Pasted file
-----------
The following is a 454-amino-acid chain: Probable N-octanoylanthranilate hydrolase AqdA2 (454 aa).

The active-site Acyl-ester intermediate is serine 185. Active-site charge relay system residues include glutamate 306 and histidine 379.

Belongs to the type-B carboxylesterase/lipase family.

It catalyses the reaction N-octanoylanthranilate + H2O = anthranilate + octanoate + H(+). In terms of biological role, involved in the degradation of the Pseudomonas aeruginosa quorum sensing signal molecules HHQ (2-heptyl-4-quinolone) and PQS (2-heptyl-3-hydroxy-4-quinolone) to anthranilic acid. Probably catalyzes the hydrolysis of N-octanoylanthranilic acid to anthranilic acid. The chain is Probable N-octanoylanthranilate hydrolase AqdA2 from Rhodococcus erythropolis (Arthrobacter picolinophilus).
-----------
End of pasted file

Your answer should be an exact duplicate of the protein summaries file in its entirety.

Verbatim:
The following is a 454-amino-acid chain: Probable N-octanoylanthranilate hydrolase AqdA2 (454 aa).

The active-site Acyl-ester intermediate is serine 185. Active-site charge relay system residues include glutamate 306 and histidine 379.

Belongs to the type-B carboxylesterase/lipase family.

It catalyses the reaction N-octanoylanthranilate + H2O = anthranilate + octanoate + H(+). In terms of biological role, involved in the degradation of the Pseudomonas aeruginosa quorum sensing signal molecules HHQ (2-heptyl-4-quinolone) and PQS (2-heptyl-3-hydroxy-4-quinolone) to anthranilic acid. Probably catalyzes the hydrolysis of N-octanoylanthranilic acid to anthranilic acid. The chain is Probable N-octanoylanthranilate hydrolase AqdA2 from Rhodococcus erythropolis (Arthrobacter picolinophilus).